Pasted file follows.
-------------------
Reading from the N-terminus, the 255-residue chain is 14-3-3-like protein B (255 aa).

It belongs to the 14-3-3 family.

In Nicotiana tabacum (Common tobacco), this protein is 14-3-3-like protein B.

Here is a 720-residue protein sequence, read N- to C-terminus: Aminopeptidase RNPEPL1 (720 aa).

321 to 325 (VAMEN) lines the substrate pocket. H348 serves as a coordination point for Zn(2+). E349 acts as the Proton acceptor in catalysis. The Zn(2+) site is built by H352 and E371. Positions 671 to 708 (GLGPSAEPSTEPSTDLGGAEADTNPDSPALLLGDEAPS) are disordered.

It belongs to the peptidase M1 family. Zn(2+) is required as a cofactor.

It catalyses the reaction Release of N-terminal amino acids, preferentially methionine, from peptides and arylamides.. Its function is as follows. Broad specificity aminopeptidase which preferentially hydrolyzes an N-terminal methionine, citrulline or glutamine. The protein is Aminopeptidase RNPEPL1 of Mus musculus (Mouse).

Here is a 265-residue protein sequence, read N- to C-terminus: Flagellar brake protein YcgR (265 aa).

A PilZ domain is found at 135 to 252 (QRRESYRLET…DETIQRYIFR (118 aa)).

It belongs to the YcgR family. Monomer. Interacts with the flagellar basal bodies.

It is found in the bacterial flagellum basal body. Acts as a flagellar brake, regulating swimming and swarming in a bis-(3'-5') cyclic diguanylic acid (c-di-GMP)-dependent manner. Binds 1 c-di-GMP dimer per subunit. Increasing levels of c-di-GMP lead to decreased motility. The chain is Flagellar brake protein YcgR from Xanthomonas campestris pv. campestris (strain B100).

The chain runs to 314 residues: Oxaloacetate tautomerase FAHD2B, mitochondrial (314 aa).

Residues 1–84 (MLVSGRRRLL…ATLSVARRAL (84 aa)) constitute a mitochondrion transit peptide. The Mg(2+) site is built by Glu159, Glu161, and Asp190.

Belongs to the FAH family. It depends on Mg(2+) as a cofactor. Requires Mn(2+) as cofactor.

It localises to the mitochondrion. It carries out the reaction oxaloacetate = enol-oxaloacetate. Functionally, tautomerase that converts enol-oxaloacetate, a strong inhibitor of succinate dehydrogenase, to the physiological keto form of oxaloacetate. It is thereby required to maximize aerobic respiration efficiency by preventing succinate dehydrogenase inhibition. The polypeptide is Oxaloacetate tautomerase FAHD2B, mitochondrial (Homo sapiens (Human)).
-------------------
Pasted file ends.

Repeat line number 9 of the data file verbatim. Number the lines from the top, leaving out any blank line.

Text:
A PilZ domain is found at 135 to 252 (QRRESYRLET…DETIQRYIFR (118 aa)).